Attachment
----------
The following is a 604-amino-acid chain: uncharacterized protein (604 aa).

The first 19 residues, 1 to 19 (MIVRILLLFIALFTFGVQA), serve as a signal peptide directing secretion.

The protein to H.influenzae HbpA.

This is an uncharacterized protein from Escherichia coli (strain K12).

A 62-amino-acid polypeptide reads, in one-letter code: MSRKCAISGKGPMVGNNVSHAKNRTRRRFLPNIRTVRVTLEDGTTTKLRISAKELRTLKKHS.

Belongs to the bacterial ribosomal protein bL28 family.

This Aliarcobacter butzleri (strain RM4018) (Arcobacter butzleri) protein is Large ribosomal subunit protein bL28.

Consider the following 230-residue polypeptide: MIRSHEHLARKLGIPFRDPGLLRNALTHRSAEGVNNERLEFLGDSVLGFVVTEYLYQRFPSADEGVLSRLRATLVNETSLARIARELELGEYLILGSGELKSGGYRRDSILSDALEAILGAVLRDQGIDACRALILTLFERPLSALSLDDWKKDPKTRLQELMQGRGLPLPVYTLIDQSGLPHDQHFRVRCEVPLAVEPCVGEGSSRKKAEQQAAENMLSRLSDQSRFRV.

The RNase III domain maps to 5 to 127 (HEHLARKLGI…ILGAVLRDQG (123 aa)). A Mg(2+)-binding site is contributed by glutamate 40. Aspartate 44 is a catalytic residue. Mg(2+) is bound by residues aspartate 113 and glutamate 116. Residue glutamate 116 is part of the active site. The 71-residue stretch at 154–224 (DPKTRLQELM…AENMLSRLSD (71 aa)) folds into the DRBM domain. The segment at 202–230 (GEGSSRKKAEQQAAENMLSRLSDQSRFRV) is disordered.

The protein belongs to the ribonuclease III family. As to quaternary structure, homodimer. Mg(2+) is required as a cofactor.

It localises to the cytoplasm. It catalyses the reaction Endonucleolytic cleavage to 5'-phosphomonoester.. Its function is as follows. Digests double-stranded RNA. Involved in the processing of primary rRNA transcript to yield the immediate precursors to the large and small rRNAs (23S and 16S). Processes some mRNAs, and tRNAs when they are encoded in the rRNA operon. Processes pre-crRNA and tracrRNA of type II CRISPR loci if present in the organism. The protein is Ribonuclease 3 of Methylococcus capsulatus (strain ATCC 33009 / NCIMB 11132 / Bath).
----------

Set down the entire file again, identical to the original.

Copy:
The following is a 604-amino-acid chain: uncharacterized protein (604 aa).

The first 19 residues, 1 to 19 (MIVRILLLFIALFTFGVQA), serve as a signal peptide directing secretion.

The protein to H.influenzae HbpA.

This is an uncharacterized protein from Escherichia coli (strain K12).

A 62-amino-acid polypeptide reads, in one-letter code: MSRKCAISGKGPMVGNNVSHAKNRTRRRFLPNIRTVRVTLEDGTTTKLRISAKELRTLKKHS.

Belongs to the bacterial ribosomal protein bL28 family.

This Aliarcobacter butzleri (strain RM4018) (Arcobacter butzleri) protein is Large ribosomal subunit protein bL28.

Consider the following 230-residue polypeptide: MIRSHEHLARKLGIPFRDPGLLRNALTHRSAEGVNNERLEFLGDSVLGFVVTEYLYQRFPSADEGVLSRLRATLVNETSLARIARELELGEYLILGSGELKSGGYRRDSILSDALEAILGAVLRDQGIDACRALILTLFERPLSALSLDDWKKDPKTRLQELMQGRGLPLPVYTLIDQSGLPHDQHFRVRCEVPLAVEPCVGEGSSRKKAEQQAAENMLSRLSDQSRFRV.

The RNase III domain maps to 5 to 127 (HEHLARKLGI…ILGAVLRDQG (123 aa)). A Mg(2+)-binding site is contributed by glutamate 40. Aspartate 44 is a catalytic residue. Mg(2+) is bound by residues aspartate 113 and glutamate 116. Residue glutamate 116 is part of the active site. The 71-residue stretch at 154–224 (DPKTRLQELM…AENMLSRLSD (71 aa)) folds into the DRBM domain. The segment at 202–230 (GEGSSRKKAEQQAAENMLSRLSDQSRFRV) is disordered.

The protein belongs to the ribonuclease III family. As to quaternary structure, homodimer. Mg(2+) is required as a cofactor.

It localises to the cytoplasm. It catalyses the reaction Endonucleolytic cleavage to 5'-phosphomonoester.. Its function is as follows. Digests double-stranded RNA. Involved in the processing of primary rRNA transcript to yield the immediate precursors to the large and small rRNAs (23S and 16S). Processes some mRNAs, and tRNAs when they are encoded in the rRNA operon. Processes pre-crRNA and tracrRNA of type II CRISPR loci if present in the organism. The protein is Ribonuclease 3 of Methylococcus capsulatus (strain ATCC 33009 / NCIMB 11132 / Bath).